Few Sales in Charleston Real Estate Auction


Lots of real estate, but few buyers

March 29, 2008

By Katy Stech
The Post and Courier

Real estate broker and cable TV personality Richard C. Davis’ much-promoted real estate auction at the Francis Marion Hotel started out on a high note.

For a mere $7,500, a buyer snatched up a lot on Daufuskie Island that sits on the 10th fairway of the Haig Point golf course.

But the owners of the following 48 properties weren’t so lucky. Despite heavily discounted sale prices, none found buyers during the auction, dubbed the “Liquidation Sensation.”

While the final results were not available late Friday, only five of the first 100 properties sold during the event.

No one bid on eight condominiums in the Sable on the Marsh subdivision near Folly Beach, even after the opening bid for the first unit was lowered steadily to $250,000 from $300,000. A stately Newberry home listed on the National Register of Historic Places failed to secure a low bid at $100,000. And a wet slip at Ripley Light Marina on the Ashley River got no takers at $25,000.

But despite the lack of bids, Davis said he was satisfied.

The auction sales didn’t count what his real estate company, Trademark Properties, sold before the event, he said. And it doesn’t include any deals his agents might work out in the next few days, as some sellers decide to lower their prices even more or as investors regret not bidding, he said.

“We’re still putting the buyers and sellers together,” he said. “We might not get a bid in 38 seconds, but you plant a seed in 38 seconds.”

Real estate auctions are supposed to help move properties during a slow market because they link desperate sellers, who willingly discount their price below its current listing, with qualified buyers and investors, who know a good real estate opportunity when they see one.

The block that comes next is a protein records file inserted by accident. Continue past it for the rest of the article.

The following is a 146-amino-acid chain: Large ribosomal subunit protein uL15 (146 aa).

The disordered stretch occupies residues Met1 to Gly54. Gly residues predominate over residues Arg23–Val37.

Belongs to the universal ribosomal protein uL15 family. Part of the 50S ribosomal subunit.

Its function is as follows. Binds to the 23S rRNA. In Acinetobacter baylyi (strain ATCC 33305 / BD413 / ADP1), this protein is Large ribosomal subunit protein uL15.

Davis, host of “The Real Deal” on the TLC network, said his auction helped generate interest in South Carolina real estate and create some much-needed momentum.

Still, he likened the scene inside the hotel’s ballroom to a school dance, where youngsters on either side of the room want to kick up their heels but no one is gutsy enough to make the first move.

The three dozen auction attendees sparsely filled the neat rows of tables, though more prospective buyers watched the event online. Each paid about $500 to attend.

Most of the properties up for auction in Charleston were unoccupied luxury homes on or near the water. Properties located inland ranged from industrial-zoned lots to highway convenience stores to modest starter homes.

The silence in the ballroom during the first batch of bids was palpable.

By Lot 25, the auctioneer tried offering every property at $5,000 and working his way up. The first few times that tactic produced bids, but the audience never escalated the price up to the minimum threshold, and most sales were called off.

The price for a two-story home near downtown Summerville, which was built by the property’s listing agent, started at $210,000. With no bids forthcoming, bid caller John Davis, brother of Richard Davis, went to $200,000, then $195,000, then $185,000.

Organizers stopped the bidding to pull up a picture of the property.

“They really want to sell it, guys,” John Davis said to the audience.

At $165,000, it didn’t sell, and he moved on to the next property.

Randy Wallace, a Myrtle Beach investor, left two hours into the bidding after several of his properties failed to stir interest among the buyers. He and his partners had tried to sell their extra inventory — two wooded lots on Murrells Inlet, a custom-built home in Conway and 29 home sites in suburban Myrtle Beach — at an earlier auction, so he said he wasn’t surprised by the results of the Trademark auction.

“I came here with no expectations,” Wallace said.

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